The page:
The Golden Nugget Museum Burns in Camp Fire – The volunteer-run museum in Paradise, California, that was founded in 1973 and dedicated to the history of the region is one of the many victims of the devastating Camp Fire. The deadly wildfire has so far claimed the lives of at least 77 people and some 10,000 homes. (Smithsonian)


Native American Objects Withdrawn From Auction – The Boston auction house Skinner has withdrawn seven Native American artifacts from a forthcoming sale in response to growing protests. The items, which included shaman figures, a mask, and a totem pole, were being sold by the Medford Public Library in Massachusetts. The institution has come under fire for failing to consult tribal representatives about its plans. (The Art Newspaper)

Neïl Beloufa Moves to kamel mennour – The Paris- and London-based gallery kamel mennour now represents the French artist Neïl Beloufa, who works in Paris, New York, and Los Angeles. Ghebaly Gallery will continue to represent the artist in LA. The Paris gallery plans to present Beloufa’s new digital works at Art Basel in Miami Beach next month. (ARTnews)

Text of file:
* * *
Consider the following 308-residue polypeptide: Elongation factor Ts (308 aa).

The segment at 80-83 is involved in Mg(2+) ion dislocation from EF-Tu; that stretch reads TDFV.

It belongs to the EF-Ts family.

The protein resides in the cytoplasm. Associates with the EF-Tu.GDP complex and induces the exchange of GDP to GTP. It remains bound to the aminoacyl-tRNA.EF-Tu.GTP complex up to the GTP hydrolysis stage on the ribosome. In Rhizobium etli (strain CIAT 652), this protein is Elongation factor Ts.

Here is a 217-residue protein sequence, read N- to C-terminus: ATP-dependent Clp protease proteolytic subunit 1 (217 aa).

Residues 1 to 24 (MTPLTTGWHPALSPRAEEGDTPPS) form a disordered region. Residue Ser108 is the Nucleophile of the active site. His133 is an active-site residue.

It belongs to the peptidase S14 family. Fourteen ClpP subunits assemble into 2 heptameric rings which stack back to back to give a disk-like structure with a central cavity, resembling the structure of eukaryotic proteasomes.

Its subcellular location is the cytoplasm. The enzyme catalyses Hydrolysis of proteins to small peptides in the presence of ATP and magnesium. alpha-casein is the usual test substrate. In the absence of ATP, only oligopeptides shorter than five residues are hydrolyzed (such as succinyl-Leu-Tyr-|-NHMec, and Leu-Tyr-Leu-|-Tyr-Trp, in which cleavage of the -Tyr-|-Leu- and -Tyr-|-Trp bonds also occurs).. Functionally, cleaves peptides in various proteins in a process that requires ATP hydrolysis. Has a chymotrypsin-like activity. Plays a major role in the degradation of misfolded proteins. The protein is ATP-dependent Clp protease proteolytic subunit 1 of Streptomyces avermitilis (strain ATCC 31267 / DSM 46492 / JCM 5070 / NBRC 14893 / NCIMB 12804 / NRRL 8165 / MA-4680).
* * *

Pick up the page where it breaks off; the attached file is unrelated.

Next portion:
Chinese Building Company Sells Shares in a $75 Million Michelangelo – Yulong Eco-Materials is planning to sell 7.5 million shares valued at $10 per share in order to buy a $75 million painting of a Crucifixion by the Italian artist. Yulong, which started out making building materials and managing construction industry waste in Henan, China, seems to be taking an unlikely—and very highbrow—new business tack. Last month, it bought the “Millennium Sapphire,” a $50 million gem that it now plans to send on a world tour. (Bloomberg)


Biography of Influential MoMA Director Published – Michelle Elligott’s René d’Harnoncourt and the Art of Installation chronicles the life and work of d’Harnoncourt, the director of New York’s Museum of Modern Art between 1949 and 1968. The director’s penchant for installation design and display, evinced by copious preparatory drawings, changed the way exhibitions are conceived. (Art Daily)

Matt Stokes Wins £60,000 Paul Hamlyn Award – The UK artist has won the artists’ award from the Paul Hamlyn Foundation, one of the largest independent grant-making foundations in the country. The respected award is one of 10 grants it distributes worth $77,000. (Press release)